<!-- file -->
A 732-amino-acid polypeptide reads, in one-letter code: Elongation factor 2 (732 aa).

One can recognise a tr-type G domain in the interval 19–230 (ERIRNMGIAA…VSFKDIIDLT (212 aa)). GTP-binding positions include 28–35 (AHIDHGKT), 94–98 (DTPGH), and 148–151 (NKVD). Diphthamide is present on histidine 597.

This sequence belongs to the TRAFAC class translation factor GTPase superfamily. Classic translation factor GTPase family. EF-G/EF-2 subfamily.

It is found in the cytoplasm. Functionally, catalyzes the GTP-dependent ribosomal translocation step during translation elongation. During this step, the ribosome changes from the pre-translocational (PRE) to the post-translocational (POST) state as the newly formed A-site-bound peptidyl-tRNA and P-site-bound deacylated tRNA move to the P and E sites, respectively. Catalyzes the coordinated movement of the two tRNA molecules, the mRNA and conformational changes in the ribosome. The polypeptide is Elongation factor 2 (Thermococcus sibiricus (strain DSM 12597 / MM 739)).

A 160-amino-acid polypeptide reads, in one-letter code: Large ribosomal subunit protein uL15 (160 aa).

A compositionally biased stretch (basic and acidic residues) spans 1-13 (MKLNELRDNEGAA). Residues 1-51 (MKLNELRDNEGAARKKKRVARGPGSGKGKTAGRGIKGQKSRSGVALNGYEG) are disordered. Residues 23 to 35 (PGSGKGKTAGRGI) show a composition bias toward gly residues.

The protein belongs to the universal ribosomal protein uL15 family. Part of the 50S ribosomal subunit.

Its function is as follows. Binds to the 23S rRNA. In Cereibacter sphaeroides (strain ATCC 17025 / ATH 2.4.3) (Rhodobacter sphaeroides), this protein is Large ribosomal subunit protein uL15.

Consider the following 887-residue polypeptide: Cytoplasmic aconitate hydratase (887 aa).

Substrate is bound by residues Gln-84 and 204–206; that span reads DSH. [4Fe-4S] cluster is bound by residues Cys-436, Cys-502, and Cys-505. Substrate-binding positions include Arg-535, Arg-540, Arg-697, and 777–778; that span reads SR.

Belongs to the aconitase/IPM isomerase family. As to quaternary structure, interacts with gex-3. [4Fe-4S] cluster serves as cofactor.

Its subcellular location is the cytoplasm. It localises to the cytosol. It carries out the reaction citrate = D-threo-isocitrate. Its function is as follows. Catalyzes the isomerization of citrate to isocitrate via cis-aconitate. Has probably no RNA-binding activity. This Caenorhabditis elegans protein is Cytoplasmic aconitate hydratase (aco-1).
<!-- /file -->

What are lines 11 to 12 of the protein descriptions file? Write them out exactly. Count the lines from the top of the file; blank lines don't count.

Belongs to the aconitase/IPM isomerase family. As to quaternary structure, interacts with gex-3. [4Fe-4S] cluster serves as cofactor.

Its subcellular location is the cytoplasm. It localises to the cytosol. It carries out the reaction citrate = D-threo-isocitrate. Its function is as follows. Catalyzes the isomerization of citrate to isocitrate via cis-aconitate. Has probably no RNA-binding activity. This Caenorhabditis elegans protein is Cytoplasmic aconitate hydratase (aco-1).